Mark Modimola | Illustrator Interview | Drawing From Observation
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Interview: Mark Modimola

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Interview: Gavin Wynford

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Getting to Know Mark Modimola

1. Tell DFO a little bit more about yourself

Well, I create because it is my duty as a creative. I believe most of my work has been initiated from observations, dreams, and response.

I started using my illustration as a response to my own identity as well as an observation of the world around me.

Most people may not know this but I am also a performer. I practice parkour which is a movement and expression discipline. I actually began my career as a performer and have toured around South Africa and appeared in several advertising campaigns.

2. From an art perspective: What are your biggest weaknesses?

Perhaps, it's my way of communication. I tend to be very involved and at the same time all over the place in my storytelling and so my work can sometimes be overwhelming or dense, which depending on the outcome can always be good or bad. I also see my weaknesses as opportunities for innovation.

3. Be bold – tell us: "Where do you see yourself in five years?"

Japan, New York, Nigeria, and maybe I'll work with Nasa.

4. Out of thousands of artists in SA, why should people appreciate your art?

I am fortunate to have the gift of observation and the awareness to comment on those observations using visual mediums. I tell stories with abstract and realistic perspectives. My imagery shows people on physical as well as metaphysical dimension.

5. Why do you want to be an Artist?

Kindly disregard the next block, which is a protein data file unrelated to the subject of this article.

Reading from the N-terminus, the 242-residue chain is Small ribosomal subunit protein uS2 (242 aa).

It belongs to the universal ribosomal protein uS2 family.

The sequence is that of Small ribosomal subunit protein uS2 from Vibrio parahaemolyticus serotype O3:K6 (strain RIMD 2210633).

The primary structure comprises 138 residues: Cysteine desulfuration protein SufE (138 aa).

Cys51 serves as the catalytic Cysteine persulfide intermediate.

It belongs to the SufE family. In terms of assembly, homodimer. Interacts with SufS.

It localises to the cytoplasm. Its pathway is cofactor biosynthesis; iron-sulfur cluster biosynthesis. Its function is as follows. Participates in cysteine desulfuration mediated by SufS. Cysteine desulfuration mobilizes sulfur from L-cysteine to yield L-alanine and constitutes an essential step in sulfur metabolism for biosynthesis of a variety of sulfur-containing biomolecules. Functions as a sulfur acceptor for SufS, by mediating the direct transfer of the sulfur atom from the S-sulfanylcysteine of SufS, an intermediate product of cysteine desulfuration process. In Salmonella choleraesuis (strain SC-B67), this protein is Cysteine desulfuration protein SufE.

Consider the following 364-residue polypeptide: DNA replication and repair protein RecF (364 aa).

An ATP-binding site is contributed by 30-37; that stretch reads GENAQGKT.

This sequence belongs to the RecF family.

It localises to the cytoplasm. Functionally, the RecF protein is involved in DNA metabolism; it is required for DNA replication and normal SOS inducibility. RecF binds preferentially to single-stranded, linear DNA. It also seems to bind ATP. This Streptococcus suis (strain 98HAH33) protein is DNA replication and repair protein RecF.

I wanted to be a soldier before I wanted to be an artist actually. Being an artist is more of a way of communication, where I just speak about what I'm seeing, instead of fighting about it.

6. What do you consider to be your biggest creative achievement??

Trusting my imagination.

7. Tell us about the last time a client, family or friend questioned your art or creativity. Elaborate on what happened.

That happens daily with many projects, but I realised that opinions are opportunities for insight and that feedback is a projected feeling and synthesis of how your work makes someone feel. You should listen to that sort of thing, and park your ego.

8. When working on art "describe your definition of done."

After a deadline, it's done. (LOL)

9. When creating, what kind of work environment do you like best?

I've learned to work anywhere at almost any time.

I once worked in an airport all day, but I find working near nature is very helpful as I can always just leave and be in a different environment. My work feeds off nature and culture so being close to the city and drawing people from observation is always helpful.

10. Define your creative/drawing style?

I don't know if I have one to be honest. I create based on the desired outcome, or based on what I see. My work is quite line based and draws inspiration from African pottery, fabrics and Asian prints so I draw on those influences. My work was once described as afro-futurist, but we can drop the afro part, and look at the style as futurist, because of the thin line I tow between past/future, technology/human.

11. What can we expect from you in the near future?

More collaborations.

More exhibitions.

More love.

12. What advice would you give young aspiring artists?

Focus on your growth. You are what You do, so create..